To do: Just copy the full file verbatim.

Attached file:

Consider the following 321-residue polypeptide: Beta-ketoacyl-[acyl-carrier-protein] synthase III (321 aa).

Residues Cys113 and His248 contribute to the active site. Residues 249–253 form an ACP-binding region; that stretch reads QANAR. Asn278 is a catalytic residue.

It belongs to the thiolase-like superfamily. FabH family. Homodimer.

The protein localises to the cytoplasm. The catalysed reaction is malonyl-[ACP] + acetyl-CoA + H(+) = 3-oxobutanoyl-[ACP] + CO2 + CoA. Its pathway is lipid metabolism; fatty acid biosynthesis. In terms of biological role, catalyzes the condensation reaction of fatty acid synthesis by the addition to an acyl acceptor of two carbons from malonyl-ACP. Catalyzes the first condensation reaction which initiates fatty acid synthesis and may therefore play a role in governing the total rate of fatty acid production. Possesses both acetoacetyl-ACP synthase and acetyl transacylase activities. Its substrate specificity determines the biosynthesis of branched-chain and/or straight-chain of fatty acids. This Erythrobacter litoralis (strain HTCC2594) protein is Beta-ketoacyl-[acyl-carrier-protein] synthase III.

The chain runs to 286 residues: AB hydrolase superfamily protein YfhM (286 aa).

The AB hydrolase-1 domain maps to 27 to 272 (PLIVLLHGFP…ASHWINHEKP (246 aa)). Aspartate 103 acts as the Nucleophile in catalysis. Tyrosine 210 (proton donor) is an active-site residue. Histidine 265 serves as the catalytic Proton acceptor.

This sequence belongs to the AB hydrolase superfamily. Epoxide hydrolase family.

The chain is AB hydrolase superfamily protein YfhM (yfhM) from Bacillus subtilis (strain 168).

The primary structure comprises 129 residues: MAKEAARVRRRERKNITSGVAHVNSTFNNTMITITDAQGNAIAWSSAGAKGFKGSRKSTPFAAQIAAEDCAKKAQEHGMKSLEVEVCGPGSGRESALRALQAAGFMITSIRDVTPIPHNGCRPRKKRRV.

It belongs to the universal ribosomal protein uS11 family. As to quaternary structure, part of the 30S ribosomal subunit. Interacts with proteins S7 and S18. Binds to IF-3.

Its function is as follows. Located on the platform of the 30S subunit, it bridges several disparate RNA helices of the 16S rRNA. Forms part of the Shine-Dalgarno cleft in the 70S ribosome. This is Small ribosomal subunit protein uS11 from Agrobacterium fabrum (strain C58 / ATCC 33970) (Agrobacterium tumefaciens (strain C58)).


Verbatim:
Consider the following 321-residue polypeptide: Beta-ketoacyl-[acyl-carrier-protein] synthase III (321 aa).

Residues Cys113 and His248 contribute to the active site. Residues 249–253 form an ACP-binding region; that stretch reads QANAR. Asn278 is a catalytic residue.

It belongs to the thiolase-like superfamily. FabH family. Homodimer.

The protein localises to the cytoplasm. The catalysed reaction is malonyl-[ACP] + acetyl-CoA + H(+) = 3-oxobutanoyl-[ACP] + CO2 + CoA. Its pathway is lipid metabolism; fatty acid biosynthesis. In terms of biological role, catalyzes the condensation reaction of fatty acid synthesis by the addition to an acyl acceptor of two carbons from malonyl-ACP. Catalyzes the first condensation reaction which initiates fatty acid synthesis and may therefore play a role in governing the total rate of fatty acid production. Possesses both acetoacetyl-ACP synthase and acetyl transacylase activities. Its substrate specificity determines the biosynthesis of branched-chain and/or straight-chain of fatty acids. This Erythrobacter litoralis (strain HTCC2594) protein is Beta-ketoacyl-[acyl-carrier-protein] synthase III.

The chain runs to 286 residues: AB hydrolase superfamily protein YfhM (286 aa).

The AB hydrolase-1 domain maps to 27 to 272 (PLIVLLHGFP…ASHWINHEKP (246 aa)). Aspartate 103 acts as the Nucleophile in catalysis. Tyrosine 210 (proton donor) is an active-site residue. Histidine 265 serves as the catalytic Proton acceptor.

This sequence belongs to the AB hydrolase superfamily. Epoxide hydrolase family.

The chain is AB hydrolase superfamily protein YfhM (yfhM) from Bacillus subtilis (strain 168).

The primary structure comprises 129 residues: MAKEAARVRRRERKNITSGVAHVNSTFNNTMITITDAQGNAIAWSSAGAKGFKGSRKSTPFAAQIAAEDCAKKAQEHGMKSLEVEVCGPGSGRESALRALQAAGFMITSIRDVTPIPHNGCRPRKKRRV.

It belongs to the universal ribosomal protein uS11 family. As to quaternary structure, part of the 30S ribosomal subunit. Interacts with proteins S7 and S18. Binds to IF-3.

Its function is as follows. Located on the platform of the 30S subunit, it bridges several disparate RNA helices of the 16S rRNA. Forms part of the Shine-Dalgarno cleft in the 70S ribosome. This is Small ribosomal subunit protein uS11 from Agrobacterium fabrum (strain C58 / ATCC 33970) (Agrobacterium tumefaciens (strain C58)).